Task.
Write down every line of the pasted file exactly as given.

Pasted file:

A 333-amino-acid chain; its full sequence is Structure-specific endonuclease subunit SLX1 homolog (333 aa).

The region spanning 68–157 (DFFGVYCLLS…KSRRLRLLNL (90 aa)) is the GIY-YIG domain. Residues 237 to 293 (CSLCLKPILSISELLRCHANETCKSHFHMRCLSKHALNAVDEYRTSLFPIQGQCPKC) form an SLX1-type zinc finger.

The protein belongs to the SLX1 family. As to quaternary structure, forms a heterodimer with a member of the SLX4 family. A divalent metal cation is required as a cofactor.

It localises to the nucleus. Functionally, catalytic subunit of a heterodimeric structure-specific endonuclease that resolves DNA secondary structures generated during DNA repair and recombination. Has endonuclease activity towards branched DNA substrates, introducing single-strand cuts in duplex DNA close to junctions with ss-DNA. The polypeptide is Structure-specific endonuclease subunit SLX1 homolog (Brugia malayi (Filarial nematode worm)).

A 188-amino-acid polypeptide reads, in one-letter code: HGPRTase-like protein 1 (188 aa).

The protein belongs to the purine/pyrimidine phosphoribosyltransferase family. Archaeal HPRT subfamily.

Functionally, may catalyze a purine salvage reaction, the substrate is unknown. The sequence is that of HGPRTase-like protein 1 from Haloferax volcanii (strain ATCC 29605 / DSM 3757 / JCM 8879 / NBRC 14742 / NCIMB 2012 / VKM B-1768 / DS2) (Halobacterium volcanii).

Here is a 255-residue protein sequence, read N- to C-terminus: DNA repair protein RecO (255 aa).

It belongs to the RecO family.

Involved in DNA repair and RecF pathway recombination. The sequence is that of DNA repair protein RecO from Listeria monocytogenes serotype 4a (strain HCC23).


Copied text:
A 333-amino-acid chain; its full sequence is Structure-specific endonuclease subunit SLX1 homolog (333 aa).

The region spanning 68–157 (DFFGVYCLLS…KSRRLRLLNL (90 aa)) is the GIY-YIG domain. Residues 237 to 293 (CSLCLKPILSISELLRCHANETCKSHFHMRCLSKHALNAVDEYRTSLFPIQGQCPKC) form an SLX1-type zinc finger.

The protein belongs to the SLX1 family. As to quaternary structure, forms a heterodimer with a member of the SLX4 family. A divalent metal cation is required as a cofactor.

It localises to the nucleus. Functionally, catalytic subunit of a heterodimeric structure-specific endonuclease that resolves DNA secondary structures generated during DNA repair and recombination. Has endonuclease activity towards branched DNA substrates, introducing single-strand cuts in duplex DNA close to junctions with ss-DNA. The polypeptide is Structure-specific endonuclease subunit SLX1 homolog (Brugia malayi (Filarial nematode worm)).

A 188-amino-acid polypeptide reads, in one-letter code: HGPRTase-like protein 1 (188 aa).

The protein belongs to the purine/pyrimidine phosphoribosyltransferase family. Archaeal HPRT subfamily.

Functionally, may catalyze a purine salvage reaction, the substrate is unknown. The sequence is that of HGPRTase-like protein 1 from Haloferax volcanii (strain ATCC 29605 / DSM 3757 / JCM 8879 / NBRC 14742 / NCIMB 2012 / VKM B-1768 / DS2) (Halobacterium volcanii).

Here is a 255-residue protein sequence, read N- to C-terminus: DNA repair protein RecO (255 aa).

It belongs to the RecO family.

Involved in DNA repair and RecF pathway recombination. The sequence is that of DNA repair protein RecO from Listeria monocytogenes serotype 4a (strain HCC23).